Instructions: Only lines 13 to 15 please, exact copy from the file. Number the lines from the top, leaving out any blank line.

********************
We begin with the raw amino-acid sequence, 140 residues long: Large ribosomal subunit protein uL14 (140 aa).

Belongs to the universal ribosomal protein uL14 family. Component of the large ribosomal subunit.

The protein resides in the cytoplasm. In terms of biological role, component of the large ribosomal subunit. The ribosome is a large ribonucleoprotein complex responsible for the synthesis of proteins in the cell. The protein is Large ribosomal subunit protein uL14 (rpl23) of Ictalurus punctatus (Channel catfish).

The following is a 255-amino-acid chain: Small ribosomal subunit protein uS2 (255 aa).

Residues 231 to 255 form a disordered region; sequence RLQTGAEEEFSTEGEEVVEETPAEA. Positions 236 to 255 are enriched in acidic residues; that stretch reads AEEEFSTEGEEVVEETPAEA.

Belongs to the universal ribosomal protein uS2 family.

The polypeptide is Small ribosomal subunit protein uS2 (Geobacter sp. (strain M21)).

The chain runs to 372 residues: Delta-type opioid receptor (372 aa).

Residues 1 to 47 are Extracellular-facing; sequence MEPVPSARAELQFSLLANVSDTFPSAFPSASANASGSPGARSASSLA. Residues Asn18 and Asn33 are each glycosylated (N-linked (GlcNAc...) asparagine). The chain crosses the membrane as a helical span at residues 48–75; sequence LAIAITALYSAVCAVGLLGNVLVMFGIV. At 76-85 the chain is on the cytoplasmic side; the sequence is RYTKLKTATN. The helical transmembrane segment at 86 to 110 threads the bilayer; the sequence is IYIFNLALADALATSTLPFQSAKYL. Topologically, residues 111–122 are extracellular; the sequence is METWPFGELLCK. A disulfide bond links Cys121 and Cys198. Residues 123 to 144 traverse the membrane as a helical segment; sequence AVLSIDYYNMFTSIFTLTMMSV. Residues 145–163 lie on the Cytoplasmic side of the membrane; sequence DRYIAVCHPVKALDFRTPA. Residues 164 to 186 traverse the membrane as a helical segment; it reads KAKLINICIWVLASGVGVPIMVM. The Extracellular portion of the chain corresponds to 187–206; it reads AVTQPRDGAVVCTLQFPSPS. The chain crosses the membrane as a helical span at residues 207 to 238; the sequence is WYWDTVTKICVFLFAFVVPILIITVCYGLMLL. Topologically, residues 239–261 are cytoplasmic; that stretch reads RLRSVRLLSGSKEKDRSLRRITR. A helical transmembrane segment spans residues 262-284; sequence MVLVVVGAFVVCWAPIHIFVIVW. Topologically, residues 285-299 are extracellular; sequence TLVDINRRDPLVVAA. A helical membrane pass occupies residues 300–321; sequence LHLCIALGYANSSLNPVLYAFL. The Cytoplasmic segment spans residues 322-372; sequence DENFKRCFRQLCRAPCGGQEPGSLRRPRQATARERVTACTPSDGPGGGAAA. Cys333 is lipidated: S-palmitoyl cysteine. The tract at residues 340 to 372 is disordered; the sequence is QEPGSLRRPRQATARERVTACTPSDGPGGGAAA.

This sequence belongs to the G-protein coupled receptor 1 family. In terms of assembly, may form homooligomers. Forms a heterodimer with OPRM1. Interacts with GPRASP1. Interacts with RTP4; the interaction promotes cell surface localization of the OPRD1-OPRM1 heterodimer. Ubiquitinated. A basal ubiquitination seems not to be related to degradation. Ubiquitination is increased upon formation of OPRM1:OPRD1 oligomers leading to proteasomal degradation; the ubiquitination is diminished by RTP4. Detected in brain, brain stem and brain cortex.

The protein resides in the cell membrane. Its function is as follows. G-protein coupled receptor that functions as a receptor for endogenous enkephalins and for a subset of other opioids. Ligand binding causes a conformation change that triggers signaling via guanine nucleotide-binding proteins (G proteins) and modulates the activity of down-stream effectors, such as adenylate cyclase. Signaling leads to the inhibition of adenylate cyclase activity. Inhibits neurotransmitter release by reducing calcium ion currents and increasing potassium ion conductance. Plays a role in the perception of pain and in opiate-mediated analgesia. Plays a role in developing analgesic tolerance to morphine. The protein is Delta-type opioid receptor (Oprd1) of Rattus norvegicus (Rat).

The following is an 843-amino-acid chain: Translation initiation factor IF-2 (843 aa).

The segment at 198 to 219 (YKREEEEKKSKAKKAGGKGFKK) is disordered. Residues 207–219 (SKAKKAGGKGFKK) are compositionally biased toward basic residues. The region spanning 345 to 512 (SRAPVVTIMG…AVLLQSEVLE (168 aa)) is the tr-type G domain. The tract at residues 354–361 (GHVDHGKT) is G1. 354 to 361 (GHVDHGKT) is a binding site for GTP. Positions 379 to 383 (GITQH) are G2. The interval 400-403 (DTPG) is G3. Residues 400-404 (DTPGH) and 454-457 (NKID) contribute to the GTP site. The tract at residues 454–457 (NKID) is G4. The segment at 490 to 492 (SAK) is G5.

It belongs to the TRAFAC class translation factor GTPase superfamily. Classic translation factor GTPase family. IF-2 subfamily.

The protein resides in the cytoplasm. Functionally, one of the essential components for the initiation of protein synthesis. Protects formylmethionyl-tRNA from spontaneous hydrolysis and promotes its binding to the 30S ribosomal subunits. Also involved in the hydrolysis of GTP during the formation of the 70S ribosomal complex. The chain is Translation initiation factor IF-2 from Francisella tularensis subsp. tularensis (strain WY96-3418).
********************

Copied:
The segment at 198 to 219 (YKREEEEKKSKAKKAGGKGFKK) is disordered. Residues 207–219 (SKAKKAGGKGFKK) are compositionally biased toward basic residues. The region spanning 345 to 512 (SRAPVVTIMG…AVLLQSEVLE (168 aa)) is the tr-type G domain. The tract at residues 354–361 (GHVDHGKT) is G1. 354 to 361 (GHVDHGKT) is a binding site for GTP. Positions 379 to 383 (GITQH) are G2. The interval 400-403 (DTPG) is G3. Residues 400-404 (DTPGH) and 454-457 (NKID) contribute to the GTP site. The tract at residues 454–457 (NKID) is G4. The segment at 490 to 492 (SAK) is G5.

It belongs to the TRAFAC class translation factor GTPase superfamily. Classic translation factor GTPase family. IF-2 subfamily.

The protein resides in the cytoplasm. Functionally, one of the essential components for the initiation of protein synthesis. Protects formylmethionyl-tRNA from spontaneous hydrolysis and promotes its binding to the 30S ribosomal subunits. Also involved in the hydrolysis of GTP during the formation of the 70S ribosomal complex. The chain is Translation initiation factor IF-2 from Francisella tularensis subsp. tularensis (strain WY96-3418).